|My fasting glucose at diagnosis, |
Type 2 diabetes is one of these misunderstood diseases; it is a hidden illness and people with hidden illnesses often end up being judged as if they had no needs, or should be restricted in needs. These attitudes often end up in discrimination, particularly from employers, health insurance companies, and some health care providers and agencies. The problem becomes compounded because type 2 diabetes is also a silent disease. It is a disease which can remain silent (not showing very many outward signs of its presence) for many years, even decades. Hence, many people will often ignore their condition because they feel fine and healthy, and the condition does not seem real to them. Because there is NOTHING telling them they are sick, they feel a certain sense of invincibility... until they get their blood glucose level tested with a finger prick. Persons with type 2 diabetes must check their blood glucose levels regularly if they are to be kept constantly aware that they a.) have a serious medical condition, and b.) that they need to adjust their food intake according to what their glucose levels are. A person with type 2 diabetes needs to be able to eat 'to their meter' in order to be able to manage their disease.
If the medical establishment (who are constantly preaching on the diabetes 'pandemic,' and how serious this matter is, and how the condition is costing our governments, worldwide, billions of dollars) had any inkling of the issue at hand, or indeed, if they believed their own warnings, they would realize that in order to reduce the risk of type 2 diabetes, and to control the health of those with current type 2 diabetes diagnoses, we need...
- Educated clinicians: Clinicians who are not trivializing the condition to their patients, but which strive to understand the condition, its potential risks and dangers, and who are committed to empowering their patients and properly educating them as to what the condition is; and
- Access to Proper Tools and Medicines: Sufficient glucose testing strips to make appropriate nutritional decisions, from day to day, to help control glucose levels, as well as access to necessary medications -- including insulin.
How do we expect to control already diagnosed type 2 diabetes, in patients, if we will not allow patients to have an adequate amount of testing strips? Yes -- a testing strip should not just be a tool that is used to avert immediate danger (an extreme high, or an extreme low level of glucose.) A test strip is also a rudder to help a patient know to make the best, and most appropriate meal decisions, because we never know just how much glucose we have in our bodies at any given time. You can't just tell us to go eat whole wheat, grains, and fruit, and call it a day. I am sorry, medical establishment... Diabetes doesn't work that way. I have the RIGHT to know what my blood glucose is doing, and to be able to make educated decisions on what to eat, as to to reduce the risk of the potential long term complications of high blood glucose. It is my right, as a patient! You preach about the costs of diabetes, but something tells me you really do not understand how the game works. You see -- no one complains about the high cost of performing 3,000 mile oil changes on their vehicles; instead, they understand that if these are not performed, instead of paying $19.95 for an oil change, they'll end up paying over $1,000 for a new engine. But clinicians and insurance companies are practically telling people with diabetes that they'd rather they pay $1,000 for a new engine, than $19.95 for an oil change. I mean, isn't it cheaper, long term, to pay for some strips than to, oh, I don't know... have to pay for someone's dialysis, new organs, eye procedures, or amputations?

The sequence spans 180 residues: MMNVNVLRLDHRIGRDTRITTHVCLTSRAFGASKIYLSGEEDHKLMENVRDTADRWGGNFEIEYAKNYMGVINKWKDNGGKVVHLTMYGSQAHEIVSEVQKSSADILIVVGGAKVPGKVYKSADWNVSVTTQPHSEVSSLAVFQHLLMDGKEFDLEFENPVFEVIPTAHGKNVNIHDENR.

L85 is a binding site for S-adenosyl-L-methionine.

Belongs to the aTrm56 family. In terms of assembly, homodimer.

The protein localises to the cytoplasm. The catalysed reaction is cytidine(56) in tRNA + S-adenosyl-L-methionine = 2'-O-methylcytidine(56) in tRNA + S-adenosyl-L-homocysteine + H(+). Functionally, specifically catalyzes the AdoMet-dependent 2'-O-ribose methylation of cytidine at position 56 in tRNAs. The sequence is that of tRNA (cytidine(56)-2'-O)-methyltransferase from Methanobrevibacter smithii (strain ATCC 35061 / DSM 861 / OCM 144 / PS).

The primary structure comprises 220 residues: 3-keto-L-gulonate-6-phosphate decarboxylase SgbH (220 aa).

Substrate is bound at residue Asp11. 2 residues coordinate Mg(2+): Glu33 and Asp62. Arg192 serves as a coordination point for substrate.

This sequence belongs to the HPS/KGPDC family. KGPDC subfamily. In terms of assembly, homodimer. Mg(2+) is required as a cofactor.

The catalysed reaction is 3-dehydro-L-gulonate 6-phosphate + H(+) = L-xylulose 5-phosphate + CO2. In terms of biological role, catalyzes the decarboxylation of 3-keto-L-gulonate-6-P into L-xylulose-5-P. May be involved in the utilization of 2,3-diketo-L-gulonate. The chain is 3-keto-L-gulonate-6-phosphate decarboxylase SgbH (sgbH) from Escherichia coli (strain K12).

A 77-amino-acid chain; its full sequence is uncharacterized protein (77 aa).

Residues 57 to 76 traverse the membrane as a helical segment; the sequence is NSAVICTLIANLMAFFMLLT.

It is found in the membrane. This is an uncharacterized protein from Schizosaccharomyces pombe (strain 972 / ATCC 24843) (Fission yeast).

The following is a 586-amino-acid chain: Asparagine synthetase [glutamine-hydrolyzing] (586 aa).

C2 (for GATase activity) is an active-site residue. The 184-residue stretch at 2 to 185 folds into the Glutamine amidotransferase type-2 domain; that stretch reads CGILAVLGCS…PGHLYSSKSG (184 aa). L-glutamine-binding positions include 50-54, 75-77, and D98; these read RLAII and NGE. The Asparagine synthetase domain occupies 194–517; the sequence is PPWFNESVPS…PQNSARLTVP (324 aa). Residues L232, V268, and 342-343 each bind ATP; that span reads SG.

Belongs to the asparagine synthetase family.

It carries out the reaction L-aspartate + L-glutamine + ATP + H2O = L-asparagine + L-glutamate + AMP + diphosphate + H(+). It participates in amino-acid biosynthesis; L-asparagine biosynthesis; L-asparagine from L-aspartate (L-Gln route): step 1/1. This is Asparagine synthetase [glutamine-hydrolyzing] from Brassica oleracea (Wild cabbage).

Where is the common sense in the medical establishment, right now? I want to KNOW. I am SICKENED that people with type 2 diabetes who are on Medicaid in Oregon, right now, are close to being severely restricted on their glucose test strip usage. According to diaTribe,
Currently, the OHP provides 100 test strips every 90 days, but a new plan would severely restrict access to strips for type 2 patients unless they are newly diagnosed, take insulin, or meet a few other special requirements. For people not taking insulin – which covers the vast majority, about 70% of all type 2 patients – those with an A1c above 8.0% would be entitled to one test strip per week, while those with an A1c below 8.0% would not be provided with any test strips at all.This is obscene!! One test strip a week tells NOTHING to a patient with type 2 diabetes! Tests need to be done in pairs so that we can see the cause and effect of things like meals, exercise, illness or periods, or even overnight sleep. Patients with type 2 diabetes are practically being PUNISHED for having good control, and being told that their health is not important enough to merit an educated management of their disease. Besides that, patients are supposed to work hard to keep an A1C which is at or below 6.5%. Telling a person that they will only get strips if they have higher A1C levels is not only not a good recommendation, but it is also unconscionable. It is the testing that keeps me at a lower A1C! I'm not psychic, for crying out loud. As of yet, there is no magical Glucose Level 8-Ball.
We need to stand together as a type 2 community against these kinds of things, or we will continue to be bullied by the medical establishment. If we are to stem the tide of unfortunate complications, and type 2 diabetes diagnoses, then we need to stand up for our rights as patients. We DESERVE education, quality treatment, tools, and medications, to manage our condition and lead healthy lives.
Really... whatever happened to the Hippocratic Oath?
DO NO HARM.
We have very little time... Please sign the petition, here: Don't Restrict Test Strips for People with Diabetes.